Luke carefully separates Peter's denial from Jesus' interrogation by the council, but Mark interweaves the episodes, using the denial scene as a frame for Jesus' confession to the high priest (14:62). Matthew and John also weave the two scenes together, but both omit the confession. This seems particularly important, as Jesus often speaks in rather clear terms about himself in the other biblical Gospels, but not in Mark. This is the only point in the Gospel of Mark where Jesus appears to identify himself unequivocally, unless the variant, "You say that I am," is correct.

Yet Jesus' answer to the high priest's question is not unambiguous. The juxtaposition of "the Christ, the son of the Blessed One" in the high priest's words, and "the son of man sitting on the right of the power and coming with the clouds of the sky" in Jesus' words does little to clarify his answer, especially if the opposition between "Christ" and "son of man" established at Mark 8:29-31 is to be maintained.(n7) What is it that "I am"--Christ, or the son of man? Christianity would eventually collapse these terms which Mark opposes, and turn "I am" into unequivocal confession (see Mark 13:6), but that is not the case here.

This "I am" stands in contrast to its context of present judgment and impending execution; Jesus identifies himself at the moment that he is sacrificed. Frank Kermode is correct that the simple "I am" of Mark's story is far more unexpected than what appears to be mere evasiveness in Matthew 26:64 and Luke 22:67-70.(n8) Against all expectation, Jesus joins Judas and Peter and becomes the third traitor of the passion narrative, betraying himself. This moment, not the crucifixion, is the point in Mark where the narrative becomes "empty";(n9) it is a point of hesitation, the pivot of a reversal of narrative worlds. Rather than establishing an equation (son of God/Christ = son of man), the "I am" binds conflicting identities into paradoxical union. From this point on in Mark, a new title is applied to Jesus (by the Romans), replacing the earlier (Jewish) titles of "Christ," "son of God," and "son of man"--the highly ambiguous and perhaps ironical "King of the Jews." This phrase appears at Mark 15:2, 9, 12, 18, 26, and 32 ("King of Israel"). "Christ" does appear one more time (15:32), as does "son of God" (15:39).

The de-fantasizing of Mark by Matthew and Luke continues throughout the crucifixion accounts. In Luke, Jesus is composed and forgiving even when nailed to the cross, and in Matthew, when Jesus dies, the dead saints are raised. These moments underscore the supernatural character of the event, as do the placing of a guard at the tomb (Matthew 27:6266; see also the Gospel of Peter 8:29ff.) and the repentance of the people (Luke 23:48). Both Matthew and Luke minimize the responsibility of the Romans for the crucifixion and emphasize instead the guilt of the Jews, through self-accusation (Matthew 27:25) or the warning to the daughters of Jerusalem (Luke 23:28-31).(n10) John also does this (19:6-7, 12-15). Mark is less clear about who is responsible and variously blames Judas, the disciples (especially Peter), Jewish leaders, the Jewish people, and the Romans -- as well as God himself.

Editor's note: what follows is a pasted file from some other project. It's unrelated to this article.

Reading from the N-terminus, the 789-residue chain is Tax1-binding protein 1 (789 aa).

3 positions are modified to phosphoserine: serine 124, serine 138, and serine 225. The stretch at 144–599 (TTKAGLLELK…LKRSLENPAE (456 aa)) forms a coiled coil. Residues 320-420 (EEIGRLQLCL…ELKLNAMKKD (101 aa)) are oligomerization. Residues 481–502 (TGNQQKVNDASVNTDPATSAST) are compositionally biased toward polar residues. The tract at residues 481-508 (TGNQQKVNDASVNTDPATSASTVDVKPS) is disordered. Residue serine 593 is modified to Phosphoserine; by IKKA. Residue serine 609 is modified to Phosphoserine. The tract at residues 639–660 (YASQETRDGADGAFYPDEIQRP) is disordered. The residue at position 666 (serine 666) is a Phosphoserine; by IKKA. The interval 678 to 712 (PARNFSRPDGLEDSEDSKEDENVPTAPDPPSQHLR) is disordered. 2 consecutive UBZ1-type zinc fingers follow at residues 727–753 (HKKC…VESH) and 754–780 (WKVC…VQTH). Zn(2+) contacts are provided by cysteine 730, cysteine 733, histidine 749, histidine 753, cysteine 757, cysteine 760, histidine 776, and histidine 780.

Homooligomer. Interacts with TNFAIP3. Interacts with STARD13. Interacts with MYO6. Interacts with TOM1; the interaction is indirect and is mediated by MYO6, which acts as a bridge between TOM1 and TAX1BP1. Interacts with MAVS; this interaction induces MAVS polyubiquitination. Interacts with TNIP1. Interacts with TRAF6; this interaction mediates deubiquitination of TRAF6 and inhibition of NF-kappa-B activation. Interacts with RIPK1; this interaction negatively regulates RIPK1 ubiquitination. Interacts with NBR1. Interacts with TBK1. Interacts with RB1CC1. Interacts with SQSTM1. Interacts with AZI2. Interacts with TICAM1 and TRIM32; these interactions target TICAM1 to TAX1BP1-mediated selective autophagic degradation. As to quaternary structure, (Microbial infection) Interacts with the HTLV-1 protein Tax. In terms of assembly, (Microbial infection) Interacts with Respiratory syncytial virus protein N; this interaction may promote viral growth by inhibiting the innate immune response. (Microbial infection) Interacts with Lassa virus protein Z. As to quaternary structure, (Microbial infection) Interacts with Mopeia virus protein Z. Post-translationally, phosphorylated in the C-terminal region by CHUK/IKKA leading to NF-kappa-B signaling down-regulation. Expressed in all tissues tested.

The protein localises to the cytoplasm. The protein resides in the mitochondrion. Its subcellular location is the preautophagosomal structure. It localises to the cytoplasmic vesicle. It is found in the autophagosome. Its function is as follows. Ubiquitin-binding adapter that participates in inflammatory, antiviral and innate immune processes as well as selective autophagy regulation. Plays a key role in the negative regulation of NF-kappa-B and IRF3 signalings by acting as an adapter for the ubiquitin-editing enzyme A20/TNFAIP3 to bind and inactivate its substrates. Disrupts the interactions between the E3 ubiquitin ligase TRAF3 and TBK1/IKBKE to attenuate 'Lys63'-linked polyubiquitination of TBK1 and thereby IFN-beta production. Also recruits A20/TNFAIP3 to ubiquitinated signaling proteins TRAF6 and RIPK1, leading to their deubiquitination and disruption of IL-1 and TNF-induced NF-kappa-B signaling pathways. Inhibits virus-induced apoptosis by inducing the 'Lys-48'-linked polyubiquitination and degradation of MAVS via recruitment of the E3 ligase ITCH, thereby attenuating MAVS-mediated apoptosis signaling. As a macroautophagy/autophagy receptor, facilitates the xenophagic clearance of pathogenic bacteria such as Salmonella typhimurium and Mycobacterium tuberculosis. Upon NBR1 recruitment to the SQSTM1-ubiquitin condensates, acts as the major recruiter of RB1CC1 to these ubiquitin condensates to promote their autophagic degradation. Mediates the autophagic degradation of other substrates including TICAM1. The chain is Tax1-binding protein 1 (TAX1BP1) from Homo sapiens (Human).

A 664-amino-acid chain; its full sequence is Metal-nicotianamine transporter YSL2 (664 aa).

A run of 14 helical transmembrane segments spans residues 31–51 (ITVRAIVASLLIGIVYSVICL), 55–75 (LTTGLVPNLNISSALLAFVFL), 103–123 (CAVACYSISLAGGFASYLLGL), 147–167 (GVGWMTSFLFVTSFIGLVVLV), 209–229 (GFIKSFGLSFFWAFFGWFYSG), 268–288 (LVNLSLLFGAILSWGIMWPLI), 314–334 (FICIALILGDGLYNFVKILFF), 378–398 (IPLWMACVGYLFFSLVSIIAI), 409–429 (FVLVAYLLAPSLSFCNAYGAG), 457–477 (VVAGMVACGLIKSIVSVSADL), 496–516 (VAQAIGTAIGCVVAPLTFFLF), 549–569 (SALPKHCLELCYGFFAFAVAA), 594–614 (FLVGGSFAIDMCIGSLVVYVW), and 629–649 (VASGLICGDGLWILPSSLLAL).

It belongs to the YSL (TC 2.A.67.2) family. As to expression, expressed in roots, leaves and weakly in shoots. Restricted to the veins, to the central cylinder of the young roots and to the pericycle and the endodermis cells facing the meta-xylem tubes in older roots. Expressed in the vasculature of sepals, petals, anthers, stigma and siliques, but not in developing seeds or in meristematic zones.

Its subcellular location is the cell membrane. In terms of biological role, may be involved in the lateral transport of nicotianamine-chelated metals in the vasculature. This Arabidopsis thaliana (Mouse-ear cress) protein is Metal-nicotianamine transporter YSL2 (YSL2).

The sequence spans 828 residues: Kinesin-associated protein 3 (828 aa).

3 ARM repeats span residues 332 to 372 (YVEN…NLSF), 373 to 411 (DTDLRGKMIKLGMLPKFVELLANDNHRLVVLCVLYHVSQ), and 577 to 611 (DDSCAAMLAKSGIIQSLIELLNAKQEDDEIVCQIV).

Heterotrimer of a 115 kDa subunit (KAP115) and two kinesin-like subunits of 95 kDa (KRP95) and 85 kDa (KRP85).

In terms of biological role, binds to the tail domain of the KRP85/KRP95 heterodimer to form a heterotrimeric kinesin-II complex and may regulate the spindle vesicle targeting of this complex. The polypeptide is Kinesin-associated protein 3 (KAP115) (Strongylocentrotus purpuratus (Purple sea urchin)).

Mark's story of unnatural darkness at the moment of Jesus' death and the tearing of the temple curtain might refer to a supernatural event. However, these are ambiguous signs; unlikely yet natural explanations can be conceived for them. Indeed, the characters in the story seem unaware of these events, just as they were unaware of the dove and voice at Jesus' baptism (Mark 1:10-11). Coupled with Jesus' final words, a cry of abandonment from Psalm 22, and the lack of post-resurrection appearances in Mark, these events heighten the fantastic indeterminacy in Mark's story which the other biblical Gospels invariably reduce. Jesus has died and is absent -- even, eventually, from the tomb -- but neither Jesus' confession (14:62) nor the centurion's confession (15:39) is sufficient to give decidable significance to the narrative.

Mark's version of the passion story is consistently more ambiguous and paradoxical than those of the other biblical Gospels. The promise of a future appearance with which Mark closes (16:7) points beyond the limits of the text -- to the "other," encountered only as an absence in Mark. Matthew and Luke seek to include this other in the text in the form of metatextual commentary, as well as actual post-resurrection appearances of Jesus. This reduces the paradox and clarifies the ambiguity, like the longer endings that were eventually added to Mark. John also does this, but the effect in John is not to resolve the paradox but to transform it in a way which parallels John's unique prologue and baptism episode. In John, Jesus calmly completes the task for which he has come and fulfills the Scriptures on the cross (19:36).

The Gospel of Peter and Mark

Mark's empty tomb ending is consistent with its telling of the entire story. However, why Mark would tell such a story remains unclear. The Markan narrative strategy becomes clearer when Mark is compared to the non-biblical Gospel of Peter.